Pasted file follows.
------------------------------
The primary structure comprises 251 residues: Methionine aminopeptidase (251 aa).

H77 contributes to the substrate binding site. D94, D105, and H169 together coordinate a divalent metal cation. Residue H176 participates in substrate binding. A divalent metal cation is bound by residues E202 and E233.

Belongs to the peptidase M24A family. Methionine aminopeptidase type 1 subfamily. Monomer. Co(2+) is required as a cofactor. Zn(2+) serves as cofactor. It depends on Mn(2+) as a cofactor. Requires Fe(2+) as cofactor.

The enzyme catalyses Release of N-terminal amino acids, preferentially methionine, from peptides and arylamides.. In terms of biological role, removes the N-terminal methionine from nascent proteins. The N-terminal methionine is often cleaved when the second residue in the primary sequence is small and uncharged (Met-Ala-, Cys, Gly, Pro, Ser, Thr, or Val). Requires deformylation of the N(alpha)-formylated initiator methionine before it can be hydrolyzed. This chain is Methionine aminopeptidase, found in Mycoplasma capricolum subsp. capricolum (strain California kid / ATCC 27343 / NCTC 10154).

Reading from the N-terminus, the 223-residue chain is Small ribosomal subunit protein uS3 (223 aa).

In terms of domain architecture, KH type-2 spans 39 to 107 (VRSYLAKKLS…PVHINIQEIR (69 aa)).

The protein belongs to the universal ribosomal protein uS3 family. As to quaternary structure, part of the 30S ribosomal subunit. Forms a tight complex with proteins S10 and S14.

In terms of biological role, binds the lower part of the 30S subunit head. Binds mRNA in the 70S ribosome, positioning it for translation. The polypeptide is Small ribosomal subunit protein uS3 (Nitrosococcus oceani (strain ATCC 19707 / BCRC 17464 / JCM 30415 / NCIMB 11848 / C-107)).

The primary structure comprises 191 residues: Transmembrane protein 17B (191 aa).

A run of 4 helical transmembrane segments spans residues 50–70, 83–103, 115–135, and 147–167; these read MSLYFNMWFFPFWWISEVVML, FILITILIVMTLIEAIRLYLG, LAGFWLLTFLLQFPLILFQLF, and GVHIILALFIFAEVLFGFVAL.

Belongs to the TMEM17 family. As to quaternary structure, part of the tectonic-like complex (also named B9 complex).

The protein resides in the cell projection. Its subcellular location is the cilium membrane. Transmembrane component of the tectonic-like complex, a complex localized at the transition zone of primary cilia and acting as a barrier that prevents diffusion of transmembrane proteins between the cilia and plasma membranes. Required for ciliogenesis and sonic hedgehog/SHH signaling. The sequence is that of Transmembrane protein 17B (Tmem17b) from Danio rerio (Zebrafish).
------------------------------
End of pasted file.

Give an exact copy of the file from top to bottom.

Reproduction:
The primary structure comprises 251 residues: Methionine aminopeptidase (251 aa).

H77 contributes to the substrate binding site. D94, D105, and H169 together coordinate a divalent metal cation. Residue H176 participates in substrate binding. A divalent metal cation is bound by residues E202 and E233.

Belongs to the peptidase M24A family. Methionine aminopeptidase type 1 subfamily. Monomer. Co(2+) is required as a cofactor. Zn(2+) serves as cofactor. It depends on Mn(2+) as a cofactor. Requires Fe(2+) as cofactor.

The enzyme catalyses Release of N-terminal amino acids, preferentially methionine, from peptides and arylamides.. In terms of biological role, removes the N-terminal methionine from nascent proteins. The N-terminal methionine is often cleaved when the second residue in the primary sequence is small and uncharged (Met-Ala-, Cys, Gly, Pro, Ser, Thr, or Val). Requires deformylation of the N(alpha)-formylated initiator methionine before it can be hydrolyzed. This chain is Methionine aminopeptidase, found in Mycoplasma capricolum subsp. capricolum (strain California kid / ATCC 27343 / NCTC 10154).

Reading from the N-terminus, the 223-residue chain is Small ribosomal subunit protein uS3 (223 aa).

In terms of domain architecture, KH type-2 spans 39 to 107 (VRSYLAKKLS…PVHINIQEIR (69 aa)).

The protein belongs to the universal ribosomal protein uS3 family. As to quaternary structure, part of the 30S ribosomal subunit. Forms a tight complex with proteins S10 and S14.

In terms of biological role, binds the lower part of the 30S subunit head. Binds mRNA in the 70S ribosome, positioning it for translation. The polypeptide is Small ribosomal subunit protein uS3 (Nitrosococcus oceani (strain ATCC 19707 / BCRC 17464 / JCM 30415 / NCIMB 11848 / C-107)).

The primary structure comprises 191 residues: Transmembrane protein 17B (191 aa).

A run of 4 helical transmembrane segments spans residues 50–70, 83–103, 115–135, and 147–167; these read MSLYFNMWFFPFWWISEVVML, FILITILIVMTLIEAIRLYLG, LAGFWLLTFLLQFPLILFQLF, and GVHIILALFIFAEVLFGFVAL.

Belongs to the TMEM17 family. As to quaternary structure, part of the tectonic-like complex (also named B9 complex).

The protein resides in the cell projection. Its subcellular location is the cilium membrane. Transmembrane component of the tectonic-like complex, a complex localized at the transition zone of primary cilia and acting as a barrier that prevents diffusion of transmembrane proteins between the cilia and plasma membranes. Required for ciliogenesis and sonic hedgehog/SHH signaling. The sequence is that of Transmembrane protein 17B (Tmem17b) from Danio rerio (Zebrafish).